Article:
But that was not always the case. James has been inspired by his personal stylist Rachel Johnson. The two-time NBA Champion hired the founder of the Thomas Faison Agency in 2006 - during his first spell with the Cleveland Cavaliers - but she encountered some obstacles in their early days as a duo. Quite simply, the fashion world was not prepared to embrace the NBA.
It is difficult to break into the closed-off community of the fashion world and Johnson struggled to turn the heads of designers despite the name of one of the biggest sports stars on the planet being on her books. LeBron James' name did not hold much weight in the world of catwalks and eccentric clothing. All that changed with a single cover of US Vogue magazine in 2008.
Anna Wintour played a huge role in kicking down the door for the NBA as she made LeBron the first black male to appear on the cover as he partnered with Gisele Bündchen in a photo shoot. Days before the release of the magazine, Wintour, who had previously shown no interest in the association, appeared courtside at a Cleveland game to cheer on her new cover star.
That was it. The seed had been planted and the relationship began to grow. Designers and brands had previously looked upon players as some form of an alien, with their uneven body proportions; larger than normal height, big torsos and extremely long limbs were not the average personnel that the fashion world was used to attracting.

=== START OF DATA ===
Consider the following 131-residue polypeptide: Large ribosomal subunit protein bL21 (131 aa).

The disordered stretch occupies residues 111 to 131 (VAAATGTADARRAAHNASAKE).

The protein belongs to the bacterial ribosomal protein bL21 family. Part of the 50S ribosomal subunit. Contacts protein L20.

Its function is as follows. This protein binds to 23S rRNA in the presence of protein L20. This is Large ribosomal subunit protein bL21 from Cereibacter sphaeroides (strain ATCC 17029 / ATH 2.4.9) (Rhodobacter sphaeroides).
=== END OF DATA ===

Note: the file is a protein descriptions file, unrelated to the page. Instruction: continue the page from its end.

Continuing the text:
It was not until the ballers were seen in the clothing that the bigwigs in the fashion world began to realise the potential the NBA held in terms of attracting regular people to their ranges; it was a win-win relationship. In a previous interview with the Telegraph, Johnson used Amar'e Stoudamire as an example of how players were slowly welcomed into the uncharted territory.
"Designers would look at the sizes and measurements and initially become overwhelmed. But anytime I took a client to a designer and they saw them in their clothes, it was a 180. They got it. Calvin Klein was making ready-to-wear and tailored clothes for Amar'e Stoudemire and it was all good, but it wasn’t until he went to Milan and met with the creative director and the gentlemen who were actually cutting his clothes and they saw him that we achieved that perfect synergy.
"They saw this 6ft 10in larger-than-life man who looks impossible on paper but who in person looks really, really good in clothes, is handsome, has a perfect body, is fun to be around and is beautifully well-spoken, so we can invite him to parties."
LeBron on the cover of Vogue opened the floodgates and by 2010, the Miami Heat locker room was the hub of fashion as the now infamous pre-game walk into the arena and subsequent after game events became a chance for the players to show off their own personal styles.